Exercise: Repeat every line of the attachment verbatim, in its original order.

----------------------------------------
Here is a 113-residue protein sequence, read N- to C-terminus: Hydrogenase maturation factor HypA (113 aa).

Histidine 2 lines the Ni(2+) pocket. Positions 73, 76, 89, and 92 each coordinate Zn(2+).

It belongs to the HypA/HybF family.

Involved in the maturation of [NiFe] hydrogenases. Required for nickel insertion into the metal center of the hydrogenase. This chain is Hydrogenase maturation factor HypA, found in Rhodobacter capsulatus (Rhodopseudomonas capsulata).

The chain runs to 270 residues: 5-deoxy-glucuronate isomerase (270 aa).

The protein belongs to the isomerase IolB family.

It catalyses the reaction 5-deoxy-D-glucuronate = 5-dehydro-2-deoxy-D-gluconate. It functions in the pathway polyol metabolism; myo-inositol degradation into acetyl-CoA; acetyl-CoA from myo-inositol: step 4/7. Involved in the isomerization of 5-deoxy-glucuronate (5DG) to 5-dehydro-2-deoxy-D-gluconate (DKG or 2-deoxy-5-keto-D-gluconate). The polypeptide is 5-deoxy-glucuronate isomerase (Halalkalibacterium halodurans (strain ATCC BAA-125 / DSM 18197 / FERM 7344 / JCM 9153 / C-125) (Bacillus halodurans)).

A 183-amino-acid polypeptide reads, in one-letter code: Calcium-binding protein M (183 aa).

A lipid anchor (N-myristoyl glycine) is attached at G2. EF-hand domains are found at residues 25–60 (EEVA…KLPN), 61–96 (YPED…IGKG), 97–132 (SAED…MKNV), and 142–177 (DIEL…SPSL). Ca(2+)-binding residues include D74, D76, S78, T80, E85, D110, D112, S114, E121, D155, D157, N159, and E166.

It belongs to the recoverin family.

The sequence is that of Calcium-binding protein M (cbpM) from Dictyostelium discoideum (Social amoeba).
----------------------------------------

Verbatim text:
Here is a 113-residue protein sequence, read N- to C-terminus: Hydrogenase maturation factor HypA (113 aa).

Histidine 2 lines the Ni(2+) pocket. Positions 73, 76, 89, and 92 each coordinate Zn(2+).

It belongs to the HypA/HybF family.

Involved in the maturation of [NiFe] hydrogenases. Required for nickel insertion into the metal center of the hydrogenase. This chain is Hydrogenase maturation factor HypA, found in Rhodobacter capsulatus (Rhodopseudomonas capsulata).

The chain runs to 270 residues: 5-deoxy-glucuronate isomerase (270 aa).

The protein belongs to the isomerase IolB family.

It catalyses the reaction 5-deoxy-D-glucuronate = 5-dehydro-2-deoxy-D-gluconate. It functions in the pathway polyol metabolism; myo-inositol degradation into acetyl-CoA; acetyl-CoA from myo-inositol: step 4/7. Involved in the isomerization of 5-deoxy-glucuronate (5DG) to 5-dehydro-2-deoxy-D-gluconate (DKG or 2-deoxy-5-keto-D-gluconate). The polypeptide is 5-deoxy-glucuronate isomerase (Halalkalibacterium halodurans (strain ATCC BAA-125 / DSM 18197 / FERM 7344 / JCM 9153 / C-125) (Bacillus halodurans)).

A 183-amino-acid polypeptide reads, in one-letter code: Calcium-binding protein M (183 aa).

A lipid anchor (N-myristoyl glycine) is attached at G2. EF-hand domains are found at residues 25–60 (EEVA…KLPN), 61–96 (YPED…IGKG), 97–132 (SAED…MKNV), and 142–177 (DIEL…SPSL). Ca(2+)-binding residues include D74, D76, S78, T80, E85, D110, D112, S114, E121, D155, D157, N159, and E166.

It belongs to the recoverin family.

The sequence is that of Calcium-binding protein M (cbpM) from Dictyostelium discoideum (Social amoeba).